a.Choose cities at approximately the same elevation above sea level.
b.Choose one city to the west of the Cascades, one in the central area of the state but to the east of the Cascades, and one on the eastern side of the state.
c.Choose cities with a complete dataset – do not use a city with missing data. Good options are Seattle, Ellensburg, and Spokane, but you are free to choose.
d.Finally, the goal of this exercise is two-fold: a) to show how topography is impacts climate, and b) evaluate spatial variability in moisture and water resources.
Please answer the following questions to complete Lab #1. 1.Produce three graphs depicting the precipitation data you pulled from online. The graphs should be precipitation in inches for each month and should be represented by either bars or a connecting line for each month. Make sure your graphs have titles and that the scales of the axes are the same across all three graphs.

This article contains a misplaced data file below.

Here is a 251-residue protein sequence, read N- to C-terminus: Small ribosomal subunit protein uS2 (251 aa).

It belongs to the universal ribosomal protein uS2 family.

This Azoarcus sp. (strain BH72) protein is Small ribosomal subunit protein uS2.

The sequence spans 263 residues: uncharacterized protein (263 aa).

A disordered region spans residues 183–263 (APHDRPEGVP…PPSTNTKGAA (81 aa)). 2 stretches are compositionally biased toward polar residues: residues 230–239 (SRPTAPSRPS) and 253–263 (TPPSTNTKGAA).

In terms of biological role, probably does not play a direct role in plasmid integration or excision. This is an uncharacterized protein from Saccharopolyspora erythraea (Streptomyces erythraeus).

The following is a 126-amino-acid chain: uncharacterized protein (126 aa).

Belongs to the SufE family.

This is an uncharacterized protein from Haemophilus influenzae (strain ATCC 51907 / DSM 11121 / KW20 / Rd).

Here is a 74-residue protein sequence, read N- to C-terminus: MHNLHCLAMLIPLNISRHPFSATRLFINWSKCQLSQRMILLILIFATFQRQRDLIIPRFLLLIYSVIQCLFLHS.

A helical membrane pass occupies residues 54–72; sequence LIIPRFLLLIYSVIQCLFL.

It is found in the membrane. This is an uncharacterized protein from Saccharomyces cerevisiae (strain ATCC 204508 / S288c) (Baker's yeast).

2.The topography of Washington state creates latitudinal variation in moisture, with the west side of the state being much wetter than the east side. Postulate why this variability matters in terms of water resources in a changing climate – how might differences in water availability among disparate geographic locations impact water security and policy?For example, would it be appropriate or effective for Spokane to have the same water management plan as Seattle? Why or why not?

3.How does Geography influence our perspectives of and connections to climate change? For example, does someone in Spokane view sea level rise and coastal flooding as someone in Seattle? Why or why not? Why does this matter?

 

Analyze one of the four theoretical models (biological, drive, social learning, or general aggression model) to explain factors that could have contributed to the aggressive behavior described in the news report.
Discuss preventative measures that could have been employed.